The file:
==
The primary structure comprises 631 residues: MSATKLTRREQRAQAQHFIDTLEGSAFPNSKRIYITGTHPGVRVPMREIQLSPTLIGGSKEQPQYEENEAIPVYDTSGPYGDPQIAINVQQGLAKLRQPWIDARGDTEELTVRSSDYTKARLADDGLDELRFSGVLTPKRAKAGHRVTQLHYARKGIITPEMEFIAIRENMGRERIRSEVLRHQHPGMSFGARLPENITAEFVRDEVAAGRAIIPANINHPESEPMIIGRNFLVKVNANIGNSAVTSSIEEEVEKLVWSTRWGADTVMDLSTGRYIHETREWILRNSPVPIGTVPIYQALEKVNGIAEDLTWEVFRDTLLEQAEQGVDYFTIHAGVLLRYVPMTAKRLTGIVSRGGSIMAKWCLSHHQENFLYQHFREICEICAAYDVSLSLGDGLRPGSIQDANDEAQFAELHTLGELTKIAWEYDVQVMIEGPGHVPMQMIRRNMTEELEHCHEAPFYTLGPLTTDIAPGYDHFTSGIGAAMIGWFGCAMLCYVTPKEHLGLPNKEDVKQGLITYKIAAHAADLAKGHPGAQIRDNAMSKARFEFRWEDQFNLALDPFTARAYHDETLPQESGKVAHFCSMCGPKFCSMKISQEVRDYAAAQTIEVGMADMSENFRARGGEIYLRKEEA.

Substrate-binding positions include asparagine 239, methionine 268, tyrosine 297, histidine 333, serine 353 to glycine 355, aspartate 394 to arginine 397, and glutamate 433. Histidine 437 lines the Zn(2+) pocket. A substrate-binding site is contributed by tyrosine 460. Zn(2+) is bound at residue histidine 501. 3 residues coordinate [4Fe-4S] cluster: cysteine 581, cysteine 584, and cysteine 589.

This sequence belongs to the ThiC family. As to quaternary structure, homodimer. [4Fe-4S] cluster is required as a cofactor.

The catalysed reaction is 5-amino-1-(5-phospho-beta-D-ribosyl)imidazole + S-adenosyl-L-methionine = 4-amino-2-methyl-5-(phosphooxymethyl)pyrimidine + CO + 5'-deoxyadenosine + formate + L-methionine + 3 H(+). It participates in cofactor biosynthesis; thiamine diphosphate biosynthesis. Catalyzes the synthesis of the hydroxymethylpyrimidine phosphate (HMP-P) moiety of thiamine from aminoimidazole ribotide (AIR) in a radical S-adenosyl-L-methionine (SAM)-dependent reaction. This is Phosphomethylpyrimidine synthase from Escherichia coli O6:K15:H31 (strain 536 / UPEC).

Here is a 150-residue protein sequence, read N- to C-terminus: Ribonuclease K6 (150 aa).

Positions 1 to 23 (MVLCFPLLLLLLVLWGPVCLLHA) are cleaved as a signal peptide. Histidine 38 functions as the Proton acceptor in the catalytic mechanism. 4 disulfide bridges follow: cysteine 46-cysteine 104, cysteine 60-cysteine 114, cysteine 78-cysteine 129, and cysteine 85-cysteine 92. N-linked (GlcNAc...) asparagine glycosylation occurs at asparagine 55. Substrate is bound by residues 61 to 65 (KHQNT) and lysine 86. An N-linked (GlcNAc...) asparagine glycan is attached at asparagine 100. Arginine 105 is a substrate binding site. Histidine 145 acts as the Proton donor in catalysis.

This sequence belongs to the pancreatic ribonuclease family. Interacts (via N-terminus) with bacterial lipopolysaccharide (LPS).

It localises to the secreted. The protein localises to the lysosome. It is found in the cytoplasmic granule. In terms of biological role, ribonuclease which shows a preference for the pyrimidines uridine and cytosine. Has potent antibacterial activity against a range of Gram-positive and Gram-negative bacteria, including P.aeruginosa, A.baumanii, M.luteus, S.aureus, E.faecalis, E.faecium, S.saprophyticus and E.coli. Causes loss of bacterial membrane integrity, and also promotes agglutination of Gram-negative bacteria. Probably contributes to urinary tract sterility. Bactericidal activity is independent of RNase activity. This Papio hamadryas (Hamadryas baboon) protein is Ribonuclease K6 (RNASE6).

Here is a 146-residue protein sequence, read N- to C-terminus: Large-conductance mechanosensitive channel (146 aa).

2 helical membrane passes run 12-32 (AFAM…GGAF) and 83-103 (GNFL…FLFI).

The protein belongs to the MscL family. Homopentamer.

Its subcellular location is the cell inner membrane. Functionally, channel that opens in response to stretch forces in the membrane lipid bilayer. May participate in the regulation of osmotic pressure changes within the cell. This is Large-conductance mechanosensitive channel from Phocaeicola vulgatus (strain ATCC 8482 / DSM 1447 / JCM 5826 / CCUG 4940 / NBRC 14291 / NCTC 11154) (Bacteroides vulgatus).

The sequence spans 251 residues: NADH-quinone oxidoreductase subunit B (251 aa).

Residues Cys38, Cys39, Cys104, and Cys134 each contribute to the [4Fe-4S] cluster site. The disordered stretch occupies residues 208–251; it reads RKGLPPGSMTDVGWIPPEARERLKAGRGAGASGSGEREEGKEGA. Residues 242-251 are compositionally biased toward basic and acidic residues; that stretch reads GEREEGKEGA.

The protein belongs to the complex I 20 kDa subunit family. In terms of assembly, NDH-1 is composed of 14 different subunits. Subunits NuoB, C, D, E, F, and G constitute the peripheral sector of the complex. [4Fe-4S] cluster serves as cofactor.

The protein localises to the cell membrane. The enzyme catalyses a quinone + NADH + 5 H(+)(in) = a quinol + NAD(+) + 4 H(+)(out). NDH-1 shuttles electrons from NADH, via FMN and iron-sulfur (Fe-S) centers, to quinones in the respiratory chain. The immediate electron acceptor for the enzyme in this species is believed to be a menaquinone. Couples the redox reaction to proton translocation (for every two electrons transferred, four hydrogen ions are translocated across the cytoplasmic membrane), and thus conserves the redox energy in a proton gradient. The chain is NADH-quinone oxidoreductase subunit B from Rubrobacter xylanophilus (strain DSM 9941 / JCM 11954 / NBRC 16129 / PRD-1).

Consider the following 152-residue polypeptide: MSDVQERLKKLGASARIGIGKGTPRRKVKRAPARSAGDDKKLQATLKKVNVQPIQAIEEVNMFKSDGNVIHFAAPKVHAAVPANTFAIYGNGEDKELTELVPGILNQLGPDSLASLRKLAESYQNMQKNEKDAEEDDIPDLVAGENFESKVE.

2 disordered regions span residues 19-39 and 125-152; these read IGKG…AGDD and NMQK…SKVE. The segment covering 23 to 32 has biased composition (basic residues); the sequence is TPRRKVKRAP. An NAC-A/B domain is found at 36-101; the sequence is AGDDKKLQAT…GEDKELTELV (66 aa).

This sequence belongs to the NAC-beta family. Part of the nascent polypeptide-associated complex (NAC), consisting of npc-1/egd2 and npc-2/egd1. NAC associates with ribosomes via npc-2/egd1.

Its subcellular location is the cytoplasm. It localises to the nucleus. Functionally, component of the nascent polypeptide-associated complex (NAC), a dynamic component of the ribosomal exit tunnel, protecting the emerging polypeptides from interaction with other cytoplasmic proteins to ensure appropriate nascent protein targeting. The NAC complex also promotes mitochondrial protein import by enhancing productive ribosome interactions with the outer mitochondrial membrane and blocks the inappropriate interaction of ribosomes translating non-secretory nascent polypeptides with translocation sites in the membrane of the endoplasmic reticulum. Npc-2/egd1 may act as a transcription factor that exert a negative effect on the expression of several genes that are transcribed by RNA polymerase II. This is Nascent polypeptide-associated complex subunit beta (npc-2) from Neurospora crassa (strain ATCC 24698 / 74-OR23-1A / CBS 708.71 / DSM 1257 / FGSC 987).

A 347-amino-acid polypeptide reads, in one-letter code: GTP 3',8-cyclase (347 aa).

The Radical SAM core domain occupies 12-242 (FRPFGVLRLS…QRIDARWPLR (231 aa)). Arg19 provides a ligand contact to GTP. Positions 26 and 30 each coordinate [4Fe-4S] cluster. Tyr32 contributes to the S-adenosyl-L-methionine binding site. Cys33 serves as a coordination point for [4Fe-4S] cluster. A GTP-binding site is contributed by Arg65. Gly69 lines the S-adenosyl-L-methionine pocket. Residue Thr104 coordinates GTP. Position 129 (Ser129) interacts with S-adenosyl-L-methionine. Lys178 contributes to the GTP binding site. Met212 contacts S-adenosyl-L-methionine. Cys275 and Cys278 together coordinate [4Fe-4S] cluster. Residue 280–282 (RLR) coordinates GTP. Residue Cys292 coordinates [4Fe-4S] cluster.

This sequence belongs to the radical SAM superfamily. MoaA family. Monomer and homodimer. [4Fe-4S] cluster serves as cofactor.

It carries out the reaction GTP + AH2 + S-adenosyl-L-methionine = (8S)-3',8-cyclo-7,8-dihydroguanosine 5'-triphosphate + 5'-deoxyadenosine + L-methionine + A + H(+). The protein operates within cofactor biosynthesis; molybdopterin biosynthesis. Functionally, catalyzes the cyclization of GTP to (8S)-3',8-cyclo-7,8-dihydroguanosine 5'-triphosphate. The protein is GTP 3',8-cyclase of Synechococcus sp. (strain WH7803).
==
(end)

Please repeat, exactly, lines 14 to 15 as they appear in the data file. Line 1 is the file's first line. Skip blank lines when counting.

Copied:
Residues Cys38, Cys39, Cys104, and Cys134 each contribute to the [4Fe-4S] cluster site. The disordered stretch occupies residues 208–251; it reads RKGLPPGSMTDVGWIPPEARERLKAGRGAGASGSGEREEGKEGA. Residues 242-251 are compositionally biased toward basic and acidic residues; that stretch reads GEREEGKEGA.

The protein belongs to the complex I 20 kDa subunit family. In terms of assembly, NDH-1 is composed of 14 different subunits. Subunits NuoB, C, D, E, F, and G constitute the peripheral sector of the complex. [4Fe-4S] cluster serves as cofactor.